The Company contends, however, that regardless of whether the sales in question are in interstate commerce, those transactions fall within the clause of § 1(b) specifically excepting from the Commission’s jurisdiction regulation of ‘* * * the production or gathering of natural gas.’ In evaluating that contention we should not lose sight of the objectives sought to be accomplished by Congress in passing the Natural Gas Act.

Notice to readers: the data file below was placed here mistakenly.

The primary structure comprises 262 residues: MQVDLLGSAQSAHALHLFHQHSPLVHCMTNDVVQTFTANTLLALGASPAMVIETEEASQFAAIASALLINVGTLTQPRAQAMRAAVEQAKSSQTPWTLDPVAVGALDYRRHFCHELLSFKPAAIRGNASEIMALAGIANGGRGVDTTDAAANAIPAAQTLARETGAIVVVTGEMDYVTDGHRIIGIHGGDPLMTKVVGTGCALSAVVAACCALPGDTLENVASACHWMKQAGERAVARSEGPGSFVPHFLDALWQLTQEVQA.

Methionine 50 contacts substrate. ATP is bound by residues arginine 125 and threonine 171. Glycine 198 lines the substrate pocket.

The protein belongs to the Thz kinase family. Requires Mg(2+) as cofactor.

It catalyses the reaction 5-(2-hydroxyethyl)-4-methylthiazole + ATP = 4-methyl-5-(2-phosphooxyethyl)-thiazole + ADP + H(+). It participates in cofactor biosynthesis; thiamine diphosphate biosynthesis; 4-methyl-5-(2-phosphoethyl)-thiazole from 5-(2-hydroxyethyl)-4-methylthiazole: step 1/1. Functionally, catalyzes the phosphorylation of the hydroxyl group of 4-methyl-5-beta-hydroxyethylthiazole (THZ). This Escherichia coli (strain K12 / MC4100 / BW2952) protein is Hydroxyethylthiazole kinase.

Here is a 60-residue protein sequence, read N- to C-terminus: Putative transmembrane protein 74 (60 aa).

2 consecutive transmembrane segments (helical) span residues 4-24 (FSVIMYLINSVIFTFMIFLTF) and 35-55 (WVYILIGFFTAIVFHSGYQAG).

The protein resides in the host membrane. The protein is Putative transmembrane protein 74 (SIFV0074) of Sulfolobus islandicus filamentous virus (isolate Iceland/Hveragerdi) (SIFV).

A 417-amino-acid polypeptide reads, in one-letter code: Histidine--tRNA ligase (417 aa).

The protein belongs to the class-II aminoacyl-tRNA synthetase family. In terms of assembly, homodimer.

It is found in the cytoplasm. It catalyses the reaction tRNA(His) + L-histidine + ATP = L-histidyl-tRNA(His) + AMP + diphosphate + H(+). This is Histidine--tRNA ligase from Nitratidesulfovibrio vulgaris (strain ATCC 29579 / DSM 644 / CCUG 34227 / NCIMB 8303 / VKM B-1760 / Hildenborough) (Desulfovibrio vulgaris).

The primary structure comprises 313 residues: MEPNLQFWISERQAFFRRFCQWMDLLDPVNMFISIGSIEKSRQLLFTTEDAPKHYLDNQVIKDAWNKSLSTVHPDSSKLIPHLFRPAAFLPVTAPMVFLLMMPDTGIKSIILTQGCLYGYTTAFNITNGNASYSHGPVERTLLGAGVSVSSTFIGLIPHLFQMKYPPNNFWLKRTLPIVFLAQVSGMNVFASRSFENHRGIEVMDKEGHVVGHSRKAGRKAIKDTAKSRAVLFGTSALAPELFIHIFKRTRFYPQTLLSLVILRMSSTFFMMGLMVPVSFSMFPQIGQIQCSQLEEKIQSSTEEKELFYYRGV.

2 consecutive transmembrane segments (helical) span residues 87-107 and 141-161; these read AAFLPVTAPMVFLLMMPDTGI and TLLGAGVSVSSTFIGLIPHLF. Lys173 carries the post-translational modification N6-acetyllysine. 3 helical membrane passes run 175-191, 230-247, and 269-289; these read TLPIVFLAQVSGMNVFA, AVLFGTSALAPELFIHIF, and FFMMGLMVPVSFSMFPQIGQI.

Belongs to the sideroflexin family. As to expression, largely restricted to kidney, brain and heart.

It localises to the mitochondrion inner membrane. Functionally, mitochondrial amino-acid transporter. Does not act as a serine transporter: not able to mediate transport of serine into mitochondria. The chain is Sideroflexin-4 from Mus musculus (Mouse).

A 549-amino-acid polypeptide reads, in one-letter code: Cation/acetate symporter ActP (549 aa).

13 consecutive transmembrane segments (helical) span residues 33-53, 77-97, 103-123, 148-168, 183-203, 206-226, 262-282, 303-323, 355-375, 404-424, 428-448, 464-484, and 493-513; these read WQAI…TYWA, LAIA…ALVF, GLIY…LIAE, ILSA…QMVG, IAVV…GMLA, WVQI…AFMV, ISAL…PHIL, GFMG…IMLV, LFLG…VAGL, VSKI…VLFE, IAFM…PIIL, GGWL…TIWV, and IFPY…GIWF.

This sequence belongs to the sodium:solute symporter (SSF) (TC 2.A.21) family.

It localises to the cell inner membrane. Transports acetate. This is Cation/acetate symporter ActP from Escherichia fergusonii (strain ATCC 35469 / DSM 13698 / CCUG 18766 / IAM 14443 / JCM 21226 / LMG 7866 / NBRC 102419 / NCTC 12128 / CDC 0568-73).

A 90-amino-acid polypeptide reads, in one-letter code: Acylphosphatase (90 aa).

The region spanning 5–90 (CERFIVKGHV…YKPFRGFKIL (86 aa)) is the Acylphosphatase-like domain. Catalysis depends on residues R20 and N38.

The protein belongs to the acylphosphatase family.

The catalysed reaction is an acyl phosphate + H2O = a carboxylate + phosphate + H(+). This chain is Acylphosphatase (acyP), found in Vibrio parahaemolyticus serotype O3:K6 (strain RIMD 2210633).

In a series of decisions announced prior to the passage of the Act, this Court had held that although Congress had not acted, the regulation of wholesale rates of gas and electrical energy moving in interstate commerce is beyond the constitutional powers of the States.13 Petitioner, relying in part upon the principles established by those cases, has successfully avoided regulation by the Louisiana Public Service Commission.14 As was stated in the House Committee report, the ‘basic purpose’ of Congress in passing the Natural Gas Act was ‘to occupy this field in which the Supreme Court has held that the States may not act.’15 In denying the Federal Power Commission jurisdiction to regulate the production or gathering of natural gas, it was not the purpose of Congress to free companies such as petitioner from effective public control. The purpose of that restriction was, rather to preserve in the States powers of regulation in areas in which the States are constitutionally competent to act. Thus the House Committee Report states: ‘The bill takes no authority from State Commissions, and is so drawn as to complement and in no manner usurp State regulatory authority. * * *’16 Clearly, among the powers thus reserved to the States is the power to regulate the physical production and gathering of natural gas in the interests of conservation or of any other consideration of legitimate local concern.17 It was the intention of Congress to give the States full freedom in these matters. Thus, where sales, though technically consummated in interstate commerce, are made during the course of production and gathering and are so closely connected with the local incidents of that process as to render rate regulation by the Federal Power Commission inconsistent or a substantial interference with the exercise by the State of its regulatory functions, the jurisdiction of the Federal Power Commission does not attach.18 But such conflict must be clearly shown. Exceptions to the primary grant of jurisdiction in the section are to be strictly construed. It is not sufficient to defeat the Commission’s jurisdiction over sales for resale in interstate commerce to assert that in the exercise of the power of rate regulation in such cases, local interests may in some degree be affected.19